Exposure to tuberculosis: The possible contact of a non-infected individual with tuberculosis bacilli in airborne droplet nuclei from aerosolized secretions, such as sputum, from persons with infectious pulmonary or laryngeal TB.

Infectious Diseases Review Panel: A subcommittee of the Institutional Biosafety Committee appointed to review instances of infection from communicable diseases in healthcare workers and to determine those circumstances, if any, under which a healthcare worker who is infected with a communicable disease may perform his or her job responsibilities.

Interferon-Gamma Release Assay (IGRA): A type of whole-blood test that can aid in diagnosing TB infection. Examples include the Quantiferon and T-SPOT tests.

Tuberculin Skin Test (TST): A test for TB infection in which tuberculin purified protein derivative (PPD) is injected into the inner surface of the forearm.


A. Healthcare Workers Tuberculosis Screening Program

Baseline Screening: Healthcare workers will be screened, upon initial employment or admission to educational programs, by the UT Student Health Clinic ("UTSHC") for students and UT Health Services ("UTHS") for employees and residents. The baseline screening process includes testing for TB infection and an individual risk assessment to evaluate if one is at increased risk for infection.

Indicators that an individual is at increased risk for TB:

  1. Temporary or permanent residence (for ≥1 month) in a country with a high TB rate (i.e., any country other than Australia, Canada, New Zealand, the United States, and those in western or northern Europe); or
  2. Current or planned immunosuppression, including human immunodeficiency virus infection, receipt of an organ transplant, treatment with a TNF-alpha antagonist (e.g., infliximab, etanercept, or other), chronic steroids (equivalent of prednisone ≥15 mg/day for ≥1 month), or other immunosuppressive medication; or
  3. Close contact with someone who has had infectious TB disease since the last TB test

When TB screening is indicated, healthcare workers are required to participate in the screening process (which in the case of PPD skin testing requires both an initial and follow up visit to be completed successfully).  Failure to participate may result in the healthcare worker being restricted from clinical activities until adequate screening has been completed. Contract employees will, at the employer’s expense, comply with TB screening and surveillance activities.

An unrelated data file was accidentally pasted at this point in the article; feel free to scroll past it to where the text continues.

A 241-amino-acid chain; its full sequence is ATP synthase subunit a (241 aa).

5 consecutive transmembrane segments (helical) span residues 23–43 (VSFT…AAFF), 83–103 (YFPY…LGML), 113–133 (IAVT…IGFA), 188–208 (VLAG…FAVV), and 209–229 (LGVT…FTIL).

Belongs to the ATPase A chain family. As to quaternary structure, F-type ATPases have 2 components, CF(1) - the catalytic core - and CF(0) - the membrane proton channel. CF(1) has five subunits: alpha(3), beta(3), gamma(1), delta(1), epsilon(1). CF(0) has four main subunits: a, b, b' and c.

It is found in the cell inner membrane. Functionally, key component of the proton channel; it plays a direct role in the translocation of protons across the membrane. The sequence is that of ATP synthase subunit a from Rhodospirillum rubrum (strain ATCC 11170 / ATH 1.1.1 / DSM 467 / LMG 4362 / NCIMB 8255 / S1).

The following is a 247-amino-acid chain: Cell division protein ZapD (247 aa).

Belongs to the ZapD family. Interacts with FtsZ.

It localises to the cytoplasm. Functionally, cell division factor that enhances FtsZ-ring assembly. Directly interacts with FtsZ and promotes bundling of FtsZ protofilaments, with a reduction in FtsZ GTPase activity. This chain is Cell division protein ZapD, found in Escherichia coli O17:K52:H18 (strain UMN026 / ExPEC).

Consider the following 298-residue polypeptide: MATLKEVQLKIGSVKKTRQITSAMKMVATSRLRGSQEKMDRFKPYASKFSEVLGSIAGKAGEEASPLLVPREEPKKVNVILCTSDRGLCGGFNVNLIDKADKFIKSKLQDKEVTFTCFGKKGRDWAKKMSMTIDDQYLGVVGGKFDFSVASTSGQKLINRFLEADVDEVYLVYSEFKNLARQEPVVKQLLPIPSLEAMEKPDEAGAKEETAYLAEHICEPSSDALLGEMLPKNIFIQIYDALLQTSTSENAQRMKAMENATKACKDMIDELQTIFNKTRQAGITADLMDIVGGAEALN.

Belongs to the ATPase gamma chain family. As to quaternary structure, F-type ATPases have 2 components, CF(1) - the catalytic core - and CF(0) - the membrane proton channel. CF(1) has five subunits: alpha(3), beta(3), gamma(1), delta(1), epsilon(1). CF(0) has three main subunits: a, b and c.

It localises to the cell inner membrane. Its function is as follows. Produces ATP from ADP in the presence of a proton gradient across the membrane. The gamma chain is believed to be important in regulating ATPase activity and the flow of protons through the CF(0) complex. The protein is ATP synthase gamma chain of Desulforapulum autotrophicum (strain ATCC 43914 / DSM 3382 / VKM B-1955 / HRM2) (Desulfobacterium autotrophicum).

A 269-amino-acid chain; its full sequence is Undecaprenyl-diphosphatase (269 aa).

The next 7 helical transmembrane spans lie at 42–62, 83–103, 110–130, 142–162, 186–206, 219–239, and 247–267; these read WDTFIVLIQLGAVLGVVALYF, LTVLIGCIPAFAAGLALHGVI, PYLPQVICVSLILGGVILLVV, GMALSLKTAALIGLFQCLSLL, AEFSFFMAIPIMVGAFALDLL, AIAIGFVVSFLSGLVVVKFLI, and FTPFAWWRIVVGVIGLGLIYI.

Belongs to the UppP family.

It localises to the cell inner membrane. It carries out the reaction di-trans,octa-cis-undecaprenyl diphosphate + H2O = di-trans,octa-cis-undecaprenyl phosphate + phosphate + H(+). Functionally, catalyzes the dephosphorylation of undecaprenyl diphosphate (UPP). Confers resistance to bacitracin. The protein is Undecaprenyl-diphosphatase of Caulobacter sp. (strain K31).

Additional Screening: In the absence of known exposure or evidence of ongoing TB transmission, healthcare workers without LTBI should not undergo routine serial TB screening or testing at any interval after baseline. Healthcare personnel with LTBI will be assessed by UTSHC or UTHS regarding treatment regimen and further screening on an annual basis.   For personnel/students with increased occupational risk or ongoing exposure to TB, annual TB screening testing will be required.  Additional screening for students may be requested by the UT Student Health Clinic or the individual schools.  Examples of high-risk settings include, but are not limited to, personnel working in the following areas: ICU, Internal medicine, Family Practice, Emergency Medicine, Pediatrics, Surgery, Neurology, and laboratory personnel working with Mycobacterium tuberculosis.

Positive Test for Tuberculosis: Healthcare workers with a positive screening test for TB infection should complete further diagnostic testing, including a chest x-ray, prior to returning to the clinical environment. UTHSC or UTHS will evaluate the clinical data and offer the employee treatment. UTHSC or UTHS will clear the employee to return to work. Tests that come back “borderline” or “indeterminate” will be addressed on a case by case basis, for example:

  1. Follow up immediately with a different test (e.g., a PPD/TST instead of an IGRA, or vice versa)
  2. If they are asymptomatic, repeat the same IGRA at a future point in time, e.g., 6 months later.

Detailed screening information is found in the Institutional Biosafety Manual, Tuberculosis Exposure Control Plan.